The simulation of trying not to get sick?
The simulation of being collectively obsessed by a single graph?
The simulation of having our states ran by virologists instead of politicians?
The simulation of total obedience?
Four months later, as we’re strolling in a park in Brussels amidst the over-excited buzz of people being allowed out again, we’re still wondering what that pre-enactment called lockdown was about exactly. Looking around at everyone chatting and laughing away, as agitated as we are, one thing seems clear. This time we’re part of a massive re-enactment, rather than a pre-enactment. It’s the re-enactment of life as it used to be.
Maybe, as some have argued, lock-down didn’t last long enough. To us it seems like we missed out on a crucial element of the pre-enactment methodology. In our training-camp, we learned that after every pre-enactment, a moment of decompression is needed, and a debrief – both individually and collectively. With the other participants of the exercise, we share the new knowledge that was produced in this place, the knowledge that went through our bodies, emotions and reasoning. And we let that knowledge nourish and transform our acts and our behaviour in the present. Informed by our experiences we can continue imagining, and design a new pre-enactment.
If these simulations have sometimes damaged or disturbed our bodies and affects, they have also given us back what capitalism tried in vain to erase: the consciousness that we can do things differently, and change our behaviour radically. Individually and collectively. From one day to the next.
The crazy machines of consumption and traffic were stopped in their devastating pace. Pollution dropped overnight and with it, respiratory diseases and allergies (if we would practice the related daily death counts, even Land-Rover's most fervent fetishists would denounce their car-driving neighbours calling them murderers). The animals moved closer to the trails and the sharing of territories rebalanced in their favour, for the happiness (and health) of all. We shared the practical experience and the benefits of suspending the motors of extraction and extermination.
Everyday life was plagued by the deprivation of space and other bodies. Structural exploitation and inequality became so visible and tangible that it was on almost everyone's lips. We bumped into our mirror screens while sedating ourselves with electronic simulacrum. And the hope for a radical, brutal and definitive change of rules and of behaviour, was swelling like a third lung.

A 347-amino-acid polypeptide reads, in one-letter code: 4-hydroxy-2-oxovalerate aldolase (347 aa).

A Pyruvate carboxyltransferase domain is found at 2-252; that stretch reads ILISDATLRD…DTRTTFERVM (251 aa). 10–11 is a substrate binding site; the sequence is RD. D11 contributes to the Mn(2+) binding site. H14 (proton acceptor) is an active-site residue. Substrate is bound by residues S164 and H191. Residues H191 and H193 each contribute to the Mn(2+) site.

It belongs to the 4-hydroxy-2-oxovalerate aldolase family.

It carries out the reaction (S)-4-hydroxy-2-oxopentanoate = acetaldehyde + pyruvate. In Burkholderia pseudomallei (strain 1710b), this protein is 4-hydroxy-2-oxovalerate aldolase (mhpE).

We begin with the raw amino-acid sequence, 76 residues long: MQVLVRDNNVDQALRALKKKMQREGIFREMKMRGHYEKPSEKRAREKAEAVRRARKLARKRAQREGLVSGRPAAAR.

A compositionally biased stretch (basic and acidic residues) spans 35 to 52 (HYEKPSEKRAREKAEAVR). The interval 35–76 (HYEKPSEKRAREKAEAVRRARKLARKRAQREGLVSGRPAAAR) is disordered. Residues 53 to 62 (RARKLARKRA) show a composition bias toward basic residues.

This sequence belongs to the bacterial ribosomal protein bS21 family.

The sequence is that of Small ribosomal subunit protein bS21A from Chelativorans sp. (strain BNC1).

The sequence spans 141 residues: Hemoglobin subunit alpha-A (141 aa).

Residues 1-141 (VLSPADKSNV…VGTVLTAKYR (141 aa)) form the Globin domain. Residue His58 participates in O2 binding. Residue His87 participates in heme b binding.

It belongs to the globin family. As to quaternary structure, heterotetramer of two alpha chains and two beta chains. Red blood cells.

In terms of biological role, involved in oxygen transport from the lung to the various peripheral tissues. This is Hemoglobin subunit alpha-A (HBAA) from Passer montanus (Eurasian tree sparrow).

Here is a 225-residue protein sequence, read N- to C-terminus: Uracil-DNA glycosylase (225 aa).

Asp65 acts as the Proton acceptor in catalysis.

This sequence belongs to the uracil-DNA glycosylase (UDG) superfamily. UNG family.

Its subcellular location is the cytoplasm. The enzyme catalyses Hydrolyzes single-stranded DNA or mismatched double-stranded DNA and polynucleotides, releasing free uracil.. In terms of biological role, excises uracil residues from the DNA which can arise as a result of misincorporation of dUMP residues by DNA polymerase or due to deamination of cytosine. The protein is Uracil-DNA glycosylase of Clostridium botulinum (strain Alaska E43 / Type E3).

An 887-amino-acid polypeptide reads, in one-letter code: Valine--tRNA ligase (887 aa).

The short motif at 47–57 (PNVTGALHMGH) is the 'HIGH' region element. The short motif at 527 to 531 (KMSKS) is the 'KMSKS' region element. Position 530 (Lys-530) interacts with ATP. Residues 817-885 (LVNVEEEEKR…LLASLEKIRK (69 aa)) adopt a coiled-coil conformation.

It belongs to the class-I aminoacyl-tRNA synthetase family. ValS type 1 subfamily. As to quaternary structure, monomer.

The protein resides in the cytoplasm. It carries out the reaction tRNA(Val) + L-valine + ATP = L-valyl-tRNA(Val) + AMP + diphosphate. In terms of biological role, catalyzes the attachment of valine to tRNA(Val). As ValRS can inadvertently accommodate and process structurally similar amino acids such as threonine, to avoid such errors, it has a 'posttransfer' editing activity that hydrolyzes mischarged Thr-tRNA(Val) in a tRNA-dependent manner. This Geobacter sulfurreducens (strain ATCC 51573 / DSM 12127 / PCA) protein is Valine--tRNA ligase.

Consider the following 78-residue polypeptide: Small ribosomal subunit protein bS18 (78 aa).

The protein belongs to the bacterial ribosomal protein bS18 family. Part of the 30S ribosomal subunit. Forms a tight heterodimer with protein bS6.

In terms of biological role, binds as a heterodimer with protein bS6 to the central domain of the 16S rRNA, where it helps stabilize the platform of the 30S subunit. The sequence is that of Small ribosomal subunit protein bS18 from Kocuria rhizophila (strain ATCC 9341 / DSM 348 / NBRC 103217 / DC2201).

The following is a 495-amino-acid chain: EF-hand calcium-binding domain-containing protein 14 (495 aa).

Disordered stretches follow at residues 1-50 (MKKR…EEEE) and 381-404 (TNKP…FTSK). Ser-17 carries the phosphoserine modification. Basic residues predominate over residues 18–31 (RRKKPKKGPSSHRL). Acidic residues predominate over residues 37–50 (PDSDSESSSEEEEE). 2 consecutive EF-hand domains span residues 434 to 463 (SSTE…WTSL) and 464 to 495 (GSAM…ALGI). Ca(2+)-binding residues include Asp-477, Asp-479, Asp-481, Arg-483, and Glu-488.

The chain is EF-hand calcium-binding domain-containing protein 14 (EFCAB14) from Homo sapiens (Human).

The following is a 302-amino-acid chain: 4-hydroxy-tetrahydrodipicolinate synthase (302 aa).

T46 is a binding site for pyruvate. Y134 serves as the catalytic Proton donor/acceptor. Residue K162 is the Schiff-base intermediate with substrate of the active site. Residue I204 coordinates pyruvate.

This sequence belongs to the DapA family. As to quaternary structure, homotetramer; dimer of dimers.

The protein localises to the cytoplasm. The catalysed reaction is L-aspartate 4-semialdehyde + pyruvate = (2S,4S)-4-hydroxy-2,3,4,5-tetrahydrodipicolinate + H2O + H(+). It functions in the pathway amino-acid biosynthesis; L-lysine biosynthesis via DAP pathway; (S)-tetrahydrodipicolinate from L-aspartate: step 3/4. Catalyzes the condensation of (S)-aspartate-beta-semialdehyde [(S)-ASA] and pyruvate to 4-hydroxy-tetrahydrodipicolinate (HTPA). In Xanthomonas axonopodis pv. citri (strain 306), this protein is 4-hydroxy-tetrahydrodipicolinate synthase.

Because everything was different: worse and sometimes a bit better, but different.
1. Imagine a world based on 2 drivers of change (apparent in the previous pre-enactment)
«You open the door to your bedroom. Your partner is nervously preparing the oversized bed for an important video-conference and throws a tense look at you. You open the wardrobe, stuffed with bathrobes instead of pants, shirts and dresses, and you quickly pick the bathrobe that you will wear today. But you’re too slow, because your partner really gets annoyed now and snaps at you. That meeting is about to start! You are chased out of the bedroom. Only now you see that the bathrobe you picked is full of coffee-stains from an accident yesterday. Impossible to disturb your partner’s video-meeting, so you will have to do groceries like that. And as you move through your apartment, you try to remember what it was like in the old days, when bathrobes weren’t obligatory outside the house yet. You walk into the living room. Today it’s your turn to do home-schooling, but you also promised the Yucca-plant in the living room to spend some quality-time together, and in two hours time, you have a deadline for work. You turn on the radio, because on the Federal Children’s Channel, the daily obligatory Forgiveness-Meditation has already started. The voice of the Federal Schoolteacher guides the kids to meditate on Unconditional Love and Forgiveness, but it’s clear that your kids can’t concentrate today. Instead, they insist on fiddling with the plants in the kitchen. You have already explained a million times, as empathically as possible, that it’s not allowed to tear out leafs, because it kills the plants. You try to make them concentrate on the meditation. Because if they miss another one of these daily meditations, they will get reprimanded, and their empathy-score will go down. Care! In the corner of your eye you notice your Yucca-plant sulking because you’re not giving it attention. You will have to take some time to make up for your neglect sometime later today...»
2. Prepare a life-size experience simulating one or several aspects of this world
3. Evaluate the experience and change behaviour in everyday life, alone or collectively
4. Repeat steps 1 to 3
Anna Czapski & Diederik Peeters are affiliated as artistic researchers to KASK & Conservatorium, the School of Arts of HOGENT and howest. The research project The Futurology of Cooperation is financed by the HOGENT Arts Research Fund.
*The team : Anna Czapski & Diederik Peeters with Hans Bryssinck, Adva Zakai, Heike Langsdorf, OSP (Sarah Magnan, Pierre Huyghebaert), Mathilde Maillard – with the precious help and motivation of Maja Kuzmanovic, Rasa Alksnyte, Emmanuelle Wattier, Martin Boutry, Anna Rispoli, Marine Thévenet, Vincent Lebour – and special thanks to all the students at KASK, P.A.R.T.S. and ESA Saint-Luc Bruxelles – and also thanks to SPIN & L’Amicale - with the support of Région Hauts de France & Vlaamse Gemeenschap